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Volkswagen Caravelle Estate engines, drive and performance

2015 - 2022 (change model)
Performance rating: 3.6 out of 53.6

Written by CJ Hubbard Published: 14 June 2021 Updated: 14 June 2021

  • Powerful 2.0-litre engines
  • No electrification options
  • Choice of auto and 4WD, though

Volkswagen has done its best to make the engine choice simple in the Caravelle: all of the engines are 2.0-litre, four-cylinder motors and there is a choice of just two power outputs.

Up until mid-2018, this choice was between 150hp and 204hp, but at this point the top spec model was downgraded slightly to 199hp, in reponse to the latest emissions standards. For 2021, the more powerful version is back up to 204hp.

Copper 2020 Volkswagen Caravelle side elevation driving

The 150hp and 204hp options applied to petrol and diesel models, though petrol-powered Caravelles were only sold in the UK from July 2017 to September 2018. Manual gearboxes were dropped at the introduction of the 6.1 facelift.

Powerful diesel engines

As well as better fuel economy, the more common diesel choices – badged TDI – also have more torque, which means they can move heavier loads with less effort.

The 150hp TDI diesel has 340Nm of torque from 1500rpm, meaning an acceptable 0-62mph time of 13.0 seconds, while the top speed is 113mph. If you’re intending to use your Caravelle mainly for urban journeys, this is fine, but on more open roads it does feel like its lacking in oomph.

Making a better fist of things is the 199hp (VW is yet to confirm figures for the latest 204hp versions), which produces a beefier 450Nm of pulling power from 1400rpm. Two turbochargers are fitted here for improved responsiveness, and it shows. As a result, the 204hp Caravelle gets going with truly surprising vigour for a vehicle of such size. The more childish will find the looks on other drivers’ faces at traffic lights very amusing.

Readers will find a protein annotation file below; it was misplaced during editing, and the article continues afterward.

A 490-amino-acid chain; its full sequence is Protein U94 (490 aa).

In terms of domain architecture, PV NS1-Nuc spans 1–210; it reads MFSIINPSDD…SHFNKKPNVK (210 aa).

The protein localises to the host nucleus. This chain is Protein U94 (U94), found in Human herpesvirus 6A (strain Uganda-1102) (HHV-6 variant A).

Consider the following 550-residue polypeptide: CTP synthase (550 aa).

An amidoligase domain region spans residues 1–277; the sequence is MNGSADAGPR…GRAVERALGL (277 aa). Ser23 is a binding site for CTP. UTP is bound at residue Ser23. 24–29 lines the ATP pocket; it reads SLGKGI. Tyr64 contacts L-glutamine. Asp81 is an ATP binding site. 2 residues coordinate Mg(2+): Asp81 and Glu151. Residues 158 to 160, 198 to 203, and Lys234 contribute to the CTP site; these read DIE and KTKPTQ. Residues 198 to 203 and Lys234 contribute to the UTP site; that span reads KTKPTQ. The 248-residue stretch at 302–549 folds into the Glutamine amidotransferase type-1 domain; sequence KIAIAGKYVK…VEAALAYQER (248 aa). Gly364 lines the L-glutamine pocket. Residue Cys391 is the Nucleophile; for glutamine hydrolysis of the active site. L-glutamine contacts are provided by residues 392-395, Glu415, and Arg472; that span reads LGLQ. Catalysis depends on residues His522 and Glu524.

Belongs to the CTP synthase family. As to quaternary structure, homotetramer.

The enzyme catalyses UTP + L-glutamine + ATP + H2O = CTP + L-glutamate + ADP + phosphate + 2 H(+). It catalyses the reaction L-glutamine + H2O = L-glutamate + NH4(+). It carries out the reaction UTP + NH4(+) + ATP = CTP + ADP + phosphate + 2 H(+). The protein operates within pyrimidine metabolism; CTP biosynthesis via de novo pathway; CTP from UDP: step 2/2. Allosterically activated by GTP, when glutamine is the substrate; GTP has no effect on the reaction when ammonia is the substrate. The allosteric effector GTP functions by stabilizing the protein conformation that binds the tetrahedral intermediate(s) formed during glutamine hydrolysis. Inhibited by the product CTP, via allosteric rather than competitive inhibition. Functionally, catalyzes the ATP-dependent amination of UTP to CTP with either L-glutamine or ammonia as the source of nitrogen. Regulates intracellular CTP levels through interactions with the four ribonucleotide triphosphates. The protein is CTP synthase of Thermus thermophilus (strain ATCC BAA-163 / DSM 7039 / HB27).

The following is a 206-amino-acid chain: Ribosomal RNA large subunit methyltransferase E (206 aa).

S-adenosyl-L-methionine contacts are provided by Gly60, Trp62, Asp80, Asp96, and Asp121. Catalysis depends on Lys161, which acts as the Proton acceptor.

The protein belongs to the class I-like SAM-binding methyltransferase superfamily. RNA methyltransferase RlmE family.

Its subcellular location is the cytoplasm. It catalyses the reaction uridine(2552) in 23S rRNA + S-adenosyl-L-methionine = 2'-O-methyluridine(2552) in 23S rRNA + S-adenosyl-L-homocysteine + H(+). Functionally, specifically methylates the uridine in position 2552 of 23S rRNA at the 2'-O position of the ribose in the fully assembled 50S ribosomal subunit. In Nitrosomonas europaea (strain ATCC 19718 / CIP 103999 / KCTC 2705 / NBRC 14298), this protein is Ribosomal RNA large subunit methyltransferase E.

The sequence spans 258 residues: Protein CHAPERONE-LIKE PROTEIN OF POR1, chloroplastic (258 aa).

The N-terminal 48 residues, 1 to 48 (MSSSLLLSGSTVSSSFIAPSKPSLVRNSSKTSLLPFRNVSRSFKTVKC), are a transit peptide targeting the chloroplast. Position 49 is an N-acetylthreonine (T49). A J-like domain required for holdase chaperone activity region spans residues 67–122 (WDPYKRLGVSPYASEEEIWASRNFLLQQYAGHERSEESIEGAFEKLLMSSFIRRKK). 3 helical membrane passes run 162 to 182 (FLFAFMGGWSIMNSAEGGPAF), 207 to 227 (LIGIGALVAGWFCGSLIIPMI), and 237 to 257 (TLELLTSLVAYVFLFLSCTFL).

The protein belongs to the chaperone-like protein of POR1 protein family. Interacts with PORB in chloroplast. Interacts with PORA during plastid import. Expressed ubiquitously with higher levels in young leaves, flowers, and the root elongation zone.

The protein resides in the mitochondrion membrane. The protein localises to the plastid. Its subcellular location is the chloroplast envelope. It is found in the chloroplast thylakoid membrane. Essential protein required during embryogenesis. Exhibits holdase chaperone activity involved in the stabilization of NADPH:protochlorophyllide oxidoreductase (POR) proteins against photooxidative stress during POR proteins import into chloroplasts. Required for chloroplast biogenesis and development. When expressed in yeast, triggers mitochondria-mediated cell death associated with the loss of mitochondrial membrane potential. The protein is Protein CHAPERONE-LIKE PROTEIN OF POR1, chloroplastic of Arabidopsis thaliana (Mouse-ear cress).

Copper 2020 Volkswagen Caravelle TDI engine bay

On paper, 0-62mph takes 10.1 seconds with a top speed of 124mph.

The 199hp (and 204hp) diesel is also available with 4Motion four-wheel drive, which is slightly slower still – 10.3 seconds for 0-62mph, 123mph top speed. If you are expecting to spend a lot of time on slippery surfaces (such as grass and snow), 4Motion may be worthwhile, but for most drivers the standard front-wheel drive should suffice, as it’s backed up by a full set of electronic stability control systems.

The standard DSG automatic is fine once you’re up and running, but it can feel very lethargic when pulling away from a standstill – prompting you to press down harder on the accelerator. At which point you suddenly get too much power and torque, which can often lead to wheelspin.

It very much feels like some further refinement of the calibration of this system is required.

Copper 2020 Volkswagen Caravelle DSG automatic gearlever

You also have to pay extra for paddleshifters on the steering wheel, which we found we ourselves using surprisingly often to improve the engine braking in traffic on the motorway when not using the adaptive cruise control

Discontinued petrol engines

The short-lived petrol engines were cheaper to buy than the equivalent diesel engines, but less fuel efficient, and only available as short-wheelbase SE models.